Australian Real Property Law 5th Edition

Australian Real Property Law 5th Edition

By Adrian Bradbrook, Anthony Moore, Susan MacCallum, Scott Grattan


$160.00 RRP

Date: 21/04/2011

Code: 9780455227894

Thomson Reuters, AUSTRALIA


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The fifth edition of this work remains a succinct, comprehensible and comprehensive statement of Australian real property law. Its basic structure covers the nature of real property, obtaining title to land, land dealings, management and divided ownership and neighbour relations. For this edition, the chapters have been reordered and restructured – possession has considered as part of title to land; public lands have been combined with land rights of indigenous persons; mortgages have been brought within land title; and co-ownership dealt within one chapter. Strata and community title (which can be used for all forms of land use) has been taken from housing to the management chapter, and housing extended to include residential parks and rooming houses.

Since the last edition, decisions of Australian courts have considered issues as diverse as priorities of unregistered interests, the loss of easements by abandonment and the scope of settled land powers. A number of national or uniform laws have been enacted for many of the areas at the fringes of real property law. The Australian Consumer Law and national control of consumer credit have increased the court’s capacity regarding the regulation of mortgages and to set aside transactions viewed as unfair. There are also uniform laws relating to personal property securities; family property rights for all personal relationships; and even a national water system is promised.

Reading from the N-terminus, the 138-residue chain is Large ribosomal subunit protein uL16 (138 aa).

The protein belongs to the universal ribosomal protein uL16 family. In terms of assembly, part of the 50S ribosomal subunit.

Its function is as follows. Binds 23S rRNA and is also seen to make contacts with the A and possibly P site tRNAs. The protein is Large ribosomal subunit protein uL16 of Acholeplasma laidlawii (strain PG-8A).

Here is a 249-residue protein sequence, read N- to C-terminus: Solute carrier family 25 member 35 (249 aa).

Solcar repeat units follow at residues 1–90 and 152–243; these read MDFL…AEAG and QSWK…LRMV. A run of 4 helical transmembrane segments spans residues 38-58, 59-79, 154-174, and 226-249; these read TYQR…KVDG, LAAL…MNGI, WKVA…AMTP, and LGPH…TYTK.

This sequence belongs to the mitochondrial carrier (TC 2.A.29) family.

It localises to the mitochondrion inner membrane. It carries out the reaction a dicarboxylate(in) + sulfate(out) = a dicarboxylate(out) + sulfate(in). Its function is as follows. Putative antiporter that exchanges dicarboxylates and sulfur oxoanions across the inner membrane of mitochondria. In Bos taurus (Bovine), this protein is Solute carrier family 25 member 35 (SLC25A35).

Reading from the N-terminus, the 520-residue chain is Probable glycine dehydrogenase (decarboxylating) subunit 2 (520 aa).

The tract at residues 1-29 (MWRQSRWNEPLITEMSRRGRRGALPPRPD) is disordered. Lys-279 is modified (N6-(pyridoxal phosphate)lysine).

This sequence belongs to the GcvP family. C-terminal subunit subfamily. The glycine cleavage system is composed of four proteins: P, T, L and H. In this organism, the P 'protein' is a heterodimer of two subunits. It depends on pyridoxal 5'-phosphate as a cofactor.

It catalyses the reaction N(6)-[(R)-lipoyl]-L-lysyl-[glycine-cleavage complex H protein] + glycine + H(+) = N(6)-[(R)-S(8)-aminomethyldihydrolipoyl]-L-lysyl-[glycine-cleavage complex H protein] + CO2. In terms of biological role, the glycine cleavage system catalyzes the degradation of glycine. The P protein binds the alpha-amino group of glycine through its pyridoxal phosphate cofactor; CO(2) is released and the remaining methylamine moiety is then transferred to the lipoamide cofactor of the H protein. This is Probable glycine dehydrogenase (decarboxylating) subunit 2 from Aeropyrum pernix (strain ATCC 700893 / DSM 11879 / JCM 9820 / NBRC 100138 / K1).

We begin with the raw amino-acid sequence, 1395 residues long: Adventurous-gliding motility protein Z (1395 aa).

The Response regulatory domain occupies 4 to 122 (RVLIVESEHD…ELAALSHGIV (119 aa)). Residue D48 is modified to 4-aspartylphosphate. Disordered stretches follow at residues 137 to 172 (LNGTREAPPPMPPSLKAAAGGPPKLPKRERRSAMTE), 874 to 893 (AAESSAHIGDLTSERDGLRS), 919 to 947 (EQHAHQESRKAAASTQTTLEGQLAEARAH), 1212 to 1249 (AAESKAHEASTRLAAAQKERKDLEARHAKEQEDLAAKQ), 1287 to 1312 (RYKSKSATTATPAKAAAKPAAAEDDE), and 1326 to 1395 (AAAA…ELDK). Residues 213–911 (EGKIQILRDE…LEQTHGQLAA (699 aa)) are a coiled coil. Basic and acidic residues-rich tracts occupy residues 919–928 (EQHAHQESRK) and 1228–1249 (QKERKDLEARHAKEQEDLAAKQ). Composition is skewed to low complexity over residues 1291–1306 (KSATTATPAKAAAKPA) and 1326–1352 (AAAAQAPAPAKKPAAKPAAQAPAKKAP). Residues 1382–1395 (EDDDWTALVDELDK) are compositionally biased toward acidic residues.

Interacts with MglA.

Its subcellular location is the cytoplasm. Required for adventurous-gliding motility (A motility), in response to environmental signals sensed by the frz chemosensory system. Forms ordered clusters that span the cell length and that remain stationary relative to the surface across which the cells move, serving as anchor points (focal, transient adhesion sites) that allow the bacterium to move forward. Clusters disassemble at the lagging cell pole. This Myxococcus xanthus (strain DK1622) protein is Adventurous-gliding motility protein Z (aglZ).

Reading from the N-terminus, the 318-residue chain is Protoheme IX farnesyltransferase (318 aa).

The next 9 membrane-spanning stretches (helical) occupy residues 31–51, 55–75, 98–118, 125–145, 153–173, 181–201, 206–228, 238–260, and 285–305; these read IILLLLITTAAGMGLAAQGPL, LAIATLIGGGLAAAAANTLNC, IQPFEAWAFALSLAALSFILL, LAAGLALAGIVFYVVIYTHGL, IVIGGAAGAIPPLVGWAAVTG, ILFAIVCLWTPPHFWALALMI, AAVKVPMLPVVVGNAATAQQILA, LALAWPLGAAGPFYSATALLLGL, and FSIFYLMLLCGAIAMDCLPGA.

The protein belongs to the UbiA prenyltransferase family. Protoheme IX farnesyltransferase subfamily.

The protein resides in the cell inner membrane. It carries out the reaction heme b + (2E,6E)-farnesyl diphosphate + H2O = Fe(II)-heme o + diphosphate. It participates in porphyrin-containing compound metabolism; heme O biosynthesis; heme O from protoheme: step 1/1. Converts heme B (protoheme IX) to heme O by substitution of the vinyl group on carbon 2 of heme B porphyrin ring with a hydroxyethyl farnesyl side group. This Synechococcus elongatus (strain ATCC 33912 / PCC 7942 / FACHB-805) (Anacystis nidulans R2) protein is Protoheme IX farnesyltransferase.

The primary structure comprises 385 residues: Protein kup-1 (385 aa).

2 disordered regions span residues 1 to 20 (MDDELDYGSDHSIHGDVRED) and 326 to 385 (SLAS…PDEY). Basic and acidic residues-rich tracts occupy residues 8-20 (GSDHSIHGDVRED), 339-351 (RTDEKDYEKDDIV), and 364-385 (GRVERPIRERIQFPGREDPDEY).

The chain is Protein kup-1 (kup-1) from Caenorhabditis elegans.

Australian Real Property Law, 5th Edition has changed significantly throughout, and remains an essential reference text for students and practitioners alike.

Editorial Reviews

From: (2011) 85 ALJ 773
Reviewed by: Mr Justice P W Young

The first edition was reviewed by David Maclean (see “Book reviews” (1991) 65 ALJ 363). It is time
to re-examine the work, now in its fifth edition.

The book is prepared by academic lawyers currently at the universities of Adelaide, Melbourne,
Flinders and Wollongong and, as one would expect, it is a bit light on the practical side of land law, but a bit too voluble on subjects dear to academic lawyers, such as native title and the social effect of land holdings. The contrast to a book produced by a practising barrister or solicitor is marked.
Nonetheless, it is a valuable “encyclopaedia” type book that would serve law students well and would also serve as an initial reference to practitioners.

Traditionally, the study of real property law in New South Wales was split into five sections,
general principles, future interests, Torrens system, leases and mortgages, and easements and
covenants. All these matters are considered in this book, but its 19 chapters also include 50 pages on
adverse possession, 50 pages on native title, 100 pages on co-ownership and 30 pages on housing for the impoverished. Doubtless, the mix caters for the curriculum at various law schools.
The book covers the eight Australian jurisdictions. This obviously adds to its bulk. The authors
bemoan the fact that whilst so much of Australian law is now encompassed in common legislation,
real property law is not.

I have called this an encyclopaedic work. That is because, of necessity, it cannot, in one volume
possibly deal with all the detailed problems that arise with real property. The authors have adopted the sensible course of giving the outline and references to other works where more details may be found. Thus, in the chapter on mortgages, propositions are stated, but readers are then referred, mainly to the fifth edition of Sykes and Walker, The Law of Securities.

The production of this book is a worthwhile exercise both for the benefit of law students and the
general profession.

Table of Contents

Chapter 1. Concept of Real Property Law

Chapter 2. Foundational Concepts: Tenure, Possession, Estates, Trusts and General Law Priorities
Chapter 3. Adverse Possession
Chapter 4. The Torrens System and Indefeasibility
Chapter 5. Torrens Priorities
Chapter 6. Public Lands and Land Rights of Indigenous Peoples
Chapter 7. Mortgages

Chapter 8. Dispositions
Chapter 9. Defeasible Transactions

Chapter 10. Future Interests
Chapter 11. The Rule Against Perpetuities
Chapter 12. Co-ownership
Chapter 13. Management Where Ownership is Divided
Chapter 14. Landlord and Tenant Law
Chapter 15. Housing

Chapter 16. The Scope and Meaning of Real Property
Chapter 17. Easements, Profits and Rentcharges
Chapter 18. Freehold Covenants

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